20 Jan Property Settlements – What, When and How?
How your assets and liabilities are divided following the breakdown of a relationship can be confronting. It is important to understand the basic principles which are applied to property settlement matters under the Family Law Act.
The four steps to be taken into consideration are as follows:
- Identifying the current assets, liabilities and financial resources held jointly or solely by either party.
- Identifying contributions. This includes financial and non-financial contributions such as income, domestic chores, the care and supervision of children, renovation work, inheritances and lotto wins.
- Future needs factors; for example, if one party suffers from a serious illness or a disability, or one party has the primary care of the children of the relationship.
- Whether it is just and equitable to make an adjustment of property interests. In most cases and particularly where property is held in joint names, an adjustment of property interests must occur in order to severe the financial relationship between the parties.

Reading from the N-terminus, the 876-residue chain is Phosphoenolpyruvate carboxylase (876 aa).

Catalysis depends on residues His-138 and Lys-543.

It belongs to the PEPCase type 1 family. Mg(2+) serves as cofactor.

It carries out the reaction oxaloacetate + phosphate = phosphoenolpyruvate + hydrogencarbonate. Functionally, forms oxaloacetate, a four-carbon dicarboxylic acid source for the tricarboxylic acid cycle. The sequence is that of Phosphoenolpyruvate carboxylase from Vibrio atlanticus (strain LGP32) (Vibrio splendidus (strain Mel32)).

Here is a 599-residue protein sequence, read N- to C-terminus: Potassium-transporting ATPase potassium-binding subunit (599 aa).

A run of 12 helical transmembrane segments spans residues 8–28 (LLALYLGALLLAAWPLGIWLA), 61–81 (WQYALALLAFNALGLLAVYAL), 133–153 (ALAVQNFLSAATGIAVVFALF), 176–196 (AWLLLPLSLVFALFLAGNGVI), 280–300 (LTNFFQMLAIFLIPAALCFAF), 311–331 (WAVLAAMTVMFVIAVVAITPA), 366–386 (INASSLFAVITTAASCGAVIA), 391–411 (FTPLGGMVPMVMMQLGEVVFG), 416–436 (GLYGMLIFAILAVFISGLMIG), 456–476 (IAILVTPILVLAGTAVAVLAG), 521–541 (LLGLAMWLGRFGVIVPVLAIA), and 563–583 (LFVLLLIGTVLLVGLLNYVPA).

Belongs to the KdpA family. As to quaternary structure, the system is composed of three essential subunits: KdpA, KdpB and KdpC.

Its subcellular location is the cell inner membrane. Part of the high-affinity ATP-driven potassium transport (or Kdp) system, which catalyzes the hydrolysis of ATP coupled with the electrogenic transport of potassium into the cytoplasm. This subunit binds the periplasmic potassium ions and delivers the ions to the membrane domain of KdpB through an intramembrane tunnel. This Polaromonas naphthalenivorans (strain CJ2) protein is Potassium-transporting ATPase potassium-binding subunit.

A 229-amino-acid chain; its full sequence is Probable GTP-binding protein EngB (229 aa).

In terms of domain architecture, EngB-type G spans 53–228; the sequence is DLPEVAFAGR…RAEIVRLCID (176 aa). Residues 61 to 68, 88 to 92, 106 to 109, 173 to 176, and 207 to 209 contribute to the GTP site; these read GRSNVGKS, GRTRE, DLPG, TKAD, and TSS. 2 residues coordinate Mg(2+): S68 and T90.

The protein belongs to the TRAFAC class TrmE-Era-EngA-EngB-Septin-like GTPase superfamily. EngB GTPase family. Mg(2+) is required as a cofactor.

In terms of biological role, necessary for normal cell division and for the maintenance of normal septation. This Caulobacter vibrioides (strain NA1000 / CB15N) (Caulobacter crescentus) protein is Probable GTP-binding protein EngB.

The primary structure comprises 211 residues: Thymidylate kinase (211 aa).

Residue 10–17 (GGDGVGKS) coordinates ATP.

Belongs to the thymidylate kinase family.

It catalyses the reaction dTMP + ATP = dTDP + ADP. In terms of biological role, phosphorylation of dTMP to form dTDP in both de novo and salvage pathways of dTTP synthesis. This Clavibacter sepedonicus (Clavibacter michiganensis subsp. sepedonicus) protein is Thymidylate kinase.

The Family Court expects parties to make a genuine attempt to settle their matter before commencing proceedings by either negotiating through solicitors or by participating in mediation. It is advisable to avoid Court proceedings wherever possible except in circumstances where family violence is a factor or when there is a risk that the values of assets are being depleted or when negotiations fail.
It is necessary to commence proceedings for property Orders either twelve months from the date of divorce in the case of parties who are married or two years following the breakdown of a de facto relationship.
It is the experience of most family law solicitors that most property matters settle without involving the Court.
Of course all families are unique and if you have any questions regarding your Property Settlement you should seek independent legal advice regarding the facts that are relevant in your matter.